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UFT: Keep class size, temporary room reports

Alarmed by Mayor Bloomberg’s proposal to reduce the Department of Education’s current obligations to report on class sizes and temporary classrooms, the UFT on May 14 gave written testimony to the City Council registering its opposition to the mayor’s recommendations.

Under the New York Charter law, the DOE must produce two reports — in November and February — on class size every school year, and a detailed report on “temporary and non-standard” classroom space every October. However, in an effort to cut costs, the mayor has proposed eliminating the November report on class sizes and releasing the DOE from its obligation to report on temporary classrooms entirely.

UFT President Michael Mulgrew warned in his testimony of the “impact of reducing or eliminating critical information that parents use to judge the quality of their children’s education.”

Eliminating the November class size report, Mulgrew said, would return city schools to a time when “teachers, parents and the public were without clear information on class sizes by school” and “the city’s education community could not tell how many classes were too large, where the biggest class size problems existed or any pertinent details at the school level.”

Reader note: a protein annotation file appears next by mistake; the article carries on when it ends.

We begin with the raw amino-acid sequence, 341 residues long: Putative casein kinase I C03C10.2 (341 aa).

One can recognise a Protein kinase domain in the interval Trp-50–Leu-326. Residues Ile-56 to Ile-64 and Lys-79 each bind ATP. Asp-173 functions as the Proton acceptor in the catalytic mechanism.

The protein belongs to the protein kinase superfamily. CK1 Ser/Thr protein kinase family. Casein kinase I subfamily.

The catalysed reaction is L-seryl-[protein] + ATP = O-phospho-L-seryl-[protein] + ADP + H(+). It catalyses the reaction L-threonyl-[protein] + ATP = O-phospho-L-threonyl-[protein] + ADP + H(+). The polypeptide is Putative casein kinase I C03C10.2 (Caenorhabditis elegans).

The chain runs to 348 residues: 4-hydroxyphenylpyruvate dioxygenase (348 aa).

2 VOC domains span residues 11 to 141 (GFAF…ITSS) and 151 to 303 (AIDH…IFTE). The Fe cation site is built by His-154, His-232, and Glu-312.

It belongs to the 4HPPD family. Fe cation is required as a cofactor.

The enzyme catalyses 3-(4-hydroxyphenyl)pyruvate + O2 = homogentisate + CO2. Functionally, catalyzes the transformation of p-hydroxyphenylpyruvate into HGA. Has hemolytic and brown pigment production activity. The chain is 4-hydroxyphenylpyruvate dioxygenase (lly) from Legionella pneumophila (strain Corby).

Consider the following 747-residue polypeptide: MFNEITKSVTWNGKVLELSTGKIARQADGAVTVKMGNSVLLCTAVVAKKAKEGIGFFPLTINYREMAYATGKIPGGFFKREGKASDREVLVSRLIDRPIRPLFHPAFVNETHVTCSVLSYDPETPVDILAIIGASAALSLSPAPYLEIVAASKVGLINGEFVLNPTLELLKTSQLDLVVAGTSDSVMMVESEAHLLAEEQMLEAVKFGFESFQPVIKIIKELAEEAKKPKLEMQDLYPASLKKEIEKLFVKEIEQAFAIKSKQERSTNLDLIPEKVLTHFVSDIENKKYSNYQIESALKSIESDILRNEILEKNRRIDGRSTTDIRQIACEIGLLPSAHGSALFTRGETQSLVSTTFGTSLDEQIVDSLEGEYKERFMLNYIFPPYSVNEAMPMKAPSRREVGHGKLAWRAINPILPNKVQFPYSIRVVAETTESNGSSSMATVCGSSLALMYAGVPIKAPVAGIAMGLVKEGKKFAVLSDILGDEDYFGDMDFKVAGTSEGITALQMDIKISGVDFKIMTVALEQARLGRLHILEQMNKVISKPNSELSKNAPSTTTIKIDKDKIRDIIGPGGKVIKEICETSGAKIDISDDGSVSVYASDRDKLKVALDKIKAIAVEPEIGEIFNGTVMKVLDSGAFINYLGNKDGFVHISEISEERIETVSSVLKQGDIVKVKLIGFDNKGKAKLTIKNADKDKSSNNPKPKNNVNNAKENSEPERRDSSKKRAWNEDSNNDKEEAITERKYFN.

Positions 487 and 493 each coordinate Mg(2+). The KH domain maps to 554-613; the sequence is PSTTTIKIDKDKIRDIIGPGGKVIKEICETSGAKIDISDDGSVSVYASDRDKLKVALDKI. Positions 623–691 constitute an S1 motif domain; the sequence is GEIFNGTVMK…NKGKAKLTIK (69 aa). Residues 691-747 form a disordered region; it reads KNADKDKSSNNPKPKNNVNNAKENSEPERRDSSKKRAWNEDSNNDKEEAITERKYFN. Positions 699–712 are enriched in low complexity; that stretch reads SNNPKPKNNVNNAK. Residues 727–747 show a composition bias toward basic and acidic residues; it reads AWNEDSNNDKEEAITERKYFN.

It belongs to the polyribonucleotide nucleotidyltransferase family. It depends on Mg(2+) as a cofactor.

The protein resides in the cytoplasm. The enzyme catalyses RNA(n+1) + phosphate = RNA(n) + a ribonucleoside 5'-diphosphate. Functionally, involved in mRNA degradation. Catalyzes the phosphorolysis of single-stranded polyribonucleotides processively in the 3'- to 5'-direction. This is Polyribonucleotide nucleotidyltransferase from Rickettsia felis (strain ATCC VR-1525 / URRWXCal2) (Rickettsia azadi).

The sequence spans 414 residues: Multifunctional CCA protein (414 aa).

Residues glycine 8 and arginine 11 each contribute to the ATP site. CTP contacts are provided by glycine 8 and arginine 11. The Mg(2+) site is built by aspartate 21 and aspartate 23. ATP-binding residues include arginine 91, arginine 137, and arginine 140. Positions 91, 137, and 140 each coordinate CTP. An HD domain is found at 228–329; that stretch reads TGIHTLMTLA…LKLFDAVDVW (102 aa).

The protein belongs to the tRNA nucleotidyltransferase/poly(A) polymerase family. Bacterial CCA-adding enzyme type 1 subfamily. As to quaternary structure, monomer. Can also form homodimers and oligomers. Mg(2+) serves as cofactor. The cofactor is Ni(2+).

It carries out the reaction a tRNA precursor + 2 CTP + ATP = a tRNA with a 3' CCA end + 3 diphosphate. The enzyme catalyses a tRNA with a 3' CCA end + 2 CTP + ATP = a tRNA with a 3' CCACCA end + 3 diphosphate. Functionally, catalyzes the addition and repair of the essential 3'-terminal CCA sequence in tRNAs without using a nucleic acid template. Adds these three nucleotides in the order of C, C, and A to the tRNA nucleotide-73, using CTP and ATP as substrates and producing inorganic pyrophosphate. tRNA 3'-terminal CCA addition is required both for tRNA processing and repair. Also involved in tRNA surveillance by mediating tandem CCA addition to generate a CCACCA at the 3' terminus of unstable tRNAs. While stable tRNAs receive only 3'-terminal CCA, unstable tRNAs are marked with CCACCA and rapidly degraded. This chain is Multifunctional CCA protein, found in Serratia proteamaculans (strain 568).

Mulgrew also noted that class sizes fluctuate throughout the school year and tend to be higher in the fall, which is why the November report is a critically important tool for advocates concerned about oversized classes.

Mulgrew also addressed the importance of the DOE’s annual report on “temporary and non-standard” classrooms, which the mayor would like to eliminate outright.

“The UFT has received numerous complaints about these trailers and their current conditions,” Mulgrew wrote about these so-called “classrooms.” “The wooden ramps are rotting, the metal siding is coming loose and other deteriorating conditions are developing.”

Noting that the administration cites the cost savings as the rationale for eliminating these reports, Mulgrew asked, “But what about the cost to children who linger too long in over-size classes or risk hazards in unsuitable space?”

To read the full testimony, go to

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